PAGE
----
Legislative Council: Wednesday, November 15, 2023


Fisheries Management Act Fees Notice

The Hon. N.J. CENTOFANTI (Leader of the Opposition) (16:29): I move:

That the fees notice made under the Fisheries Management Act 2007 concerning fishery licence and boat and device registration application and annual fees, made on 20 June 2023 and laid on the table of this council on 27 June 2023, be disallowed.

Prior to the 2018 election, both major parties supported reforming the marine scalefish fishery to ensure a sustainable and economically viable industry into the future. Both parties took to the election their promise to reform the marine scalefish fishery. In fact, in an ABC News report prior to the last election the Labor government promised, and I quote, 'to buy back a third of marine scalefish fishery licences' along with zone management and quota changes, which was announced following a similar promise from the Liberal Party during that period of time.

After the 2018 election, the marine scalefish fishery sector was reformed with the clear objectives of securing biological and financially sustainable fishing practices. We were doing this. As the government of the day, we were working with the industry, ensuring communication was consistent and fishers had confidence in the process. We kept parties around the table and kept confidence in the industry.

Prior to the 2022 election, the now Minister for Primary Industries, then in opposition, the Hon. Clare Scriven, a member in this place, promised the sector an independent review into the cost-recovery policy model. She gave the sector hope that their ongoing concerns would be listened to and acted upon. Fast-forward 18 months, and on the Friday of the October long weekend the new proposed fee structure for 1 July 2024 to 30 June 2025 was sprung on marine scalefish fishers without any justification. For many their industry became non-viable overnight.

There had been no decision-making or transparency until this sudden announcement of the fee structure moving into 2024-25. Within these fees the base fee is set, and all licensees are to pay the same base fee whether or not they are a net-endorsed licence. The proposed fee structure percentage is 70 per cent for the quota, and 30 per cent is covering the base licence. The formula used to calculate the quota unit fee is the cost of managing the four quota fish species. This is then evenly divided by four.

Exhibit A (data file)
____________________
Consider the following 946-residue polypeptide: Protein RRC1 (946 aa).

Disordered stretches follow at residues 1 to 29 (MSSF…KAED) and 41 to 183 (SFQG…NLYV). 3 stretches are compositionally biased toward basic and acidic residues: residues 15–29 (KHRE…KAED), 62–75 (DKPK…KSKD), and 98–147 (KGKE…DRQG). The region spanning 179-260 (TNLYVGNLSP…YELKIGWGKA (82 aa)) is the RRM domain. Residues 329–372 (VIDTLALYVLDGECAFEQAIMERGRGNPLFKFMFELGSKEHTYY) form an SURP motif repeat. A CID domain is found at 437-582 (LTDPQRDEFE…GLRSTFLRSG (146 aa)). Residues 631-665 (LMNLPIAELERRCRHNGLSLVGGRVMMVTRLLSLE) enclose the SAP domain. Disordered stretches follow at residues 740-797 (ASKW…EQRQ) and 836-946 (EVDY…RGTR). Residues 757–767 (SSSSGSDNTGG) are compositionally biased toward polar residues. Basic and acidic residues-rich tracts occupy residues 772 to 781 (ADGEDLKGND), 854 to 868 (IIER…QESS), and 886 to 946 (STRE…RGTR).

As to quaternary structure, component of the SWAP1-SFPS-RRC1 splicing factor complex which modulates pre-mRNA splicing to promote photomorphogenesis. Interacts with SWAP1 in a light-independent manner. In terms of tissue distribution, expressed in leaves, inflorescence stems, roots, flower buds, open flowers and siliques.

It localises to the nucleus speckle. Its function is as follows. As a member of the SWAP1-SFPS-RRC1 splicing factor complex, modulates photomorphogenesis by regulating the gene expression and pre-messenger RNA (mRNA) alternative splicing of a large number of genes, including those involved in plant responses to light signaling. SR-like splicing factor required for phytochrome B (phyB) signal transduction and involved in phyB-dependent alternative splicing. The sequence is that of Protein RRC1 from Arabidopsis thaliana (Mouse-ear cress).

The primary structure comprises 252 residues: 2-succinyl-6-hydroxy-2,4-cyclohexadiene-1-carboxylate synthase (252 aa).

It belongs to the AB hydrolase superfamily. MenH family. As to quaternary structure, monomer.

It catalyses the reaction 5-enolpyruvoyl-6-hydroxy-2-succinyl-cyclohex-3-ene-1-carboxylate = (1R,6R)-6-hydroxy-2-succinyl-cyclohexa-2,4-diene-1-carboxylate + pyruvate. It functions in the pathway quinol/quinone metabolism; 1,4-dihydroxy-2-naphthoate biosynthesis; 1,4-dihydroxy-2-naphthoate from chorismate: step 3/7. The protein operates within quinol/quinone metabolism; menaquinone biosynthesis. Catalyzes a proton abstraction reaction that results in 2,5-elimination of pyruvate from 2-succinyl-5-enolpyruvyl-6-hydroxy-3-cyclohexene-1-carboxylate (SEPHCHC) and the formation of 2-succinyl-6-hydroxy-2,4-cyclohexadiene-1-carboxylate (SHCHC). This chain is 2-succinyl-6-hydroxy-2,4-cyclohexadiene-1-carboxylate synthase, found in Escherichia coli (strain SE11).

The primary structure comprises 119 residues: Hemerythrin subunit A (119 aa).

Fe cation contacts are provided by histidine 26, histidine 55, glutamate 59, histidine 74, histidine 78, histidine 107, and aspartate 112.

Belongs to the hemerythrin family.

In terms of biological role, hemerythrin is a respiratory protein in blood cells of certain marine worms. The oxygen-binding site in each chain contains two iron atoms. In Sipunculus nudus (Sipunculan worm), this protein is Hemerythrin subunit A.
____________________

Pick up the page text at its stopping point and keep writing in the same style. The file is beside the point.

Some species have 4,000 units whereas others have only 2,000 units. As I have said in this place previously, this creates an uneven burden on the fishers of those species with smaller units, as they are now required to pay more per unit compared with what is paid for other species. This has the real and serious risk of driving several fishermen across South Australia out of business due to the serious financial burden within the cost-recovery structure. In fact, one fisher's licence fee will be increasing by over 500 per cent from 2023-24 to 2024-25.

The industry is well underway with improved sustainability of fish stock, but according to numerous industry sources—and I say numerous—the government is about to ruin the financial component for a proportion of the industry due to those recent fee structure announcements. The industry was and is supposed to be participating in an autonomous adjustment process to assist in the continuation of the reform process. However, the government's position on the costing method has just undone a major component of the industry's autonomous adjustment capability by undermining financial confidence in the industry's future.

The Gulf St Vincent King George whiting and garfish fishers are set to pay 30 per cent of the gross value product of those species in government levies. This is simply not viable. The Minister for Primary Industries and Regional Development has been sitting on the report of the independent review into the seafood sector's cost-recovery policy model for three months or longer, without any decisions, and has now suddenly hit fishers with the new fee structure out of the blue, seemingly with little to no concern about the long-term economic viability of the sector. The level of anxiety and stress that this has caused a large number of fishers is large and absolutely completely unacceptable.

It is crucial that steps are taken to ensure South Australia has a sustainable and economically viable seafood industry, but right now industry has absolutely no confidence that the minister has the balance right. The minister must immediately release this report to key stakeholders and the public to restore trust and transparency with South Australia's seafood industry.

As the opposition we have asked repeated questions of the minister, and I asked one again only yesterday. Today, we and the marine scalefishers are yet to receive satisfactory answers on the following:

1. Why has the minister released the licence fee structure for 2024-25 without releasing the report?

2. When will the minister be releasing this report to key stakeholders and the public so they can have confidence in the process?

Given the nature of the increase in fee licences and the indicated impact on the industry, in conjunction with the failure of the minister to commit to releasing the report of the independent review into the seafood sector's cost-recovery policy model—which is to inform future fee structure decision-making—there is a desire by the opposition in this place to hold the minister to account in her failure to properly manage South Australia's seafood sector. I urge members of this chamber to support this disallowance motion to stand up for the commercial fishing industry in this state.

Debate adjourned on motion of Hon. I.K. Hunter.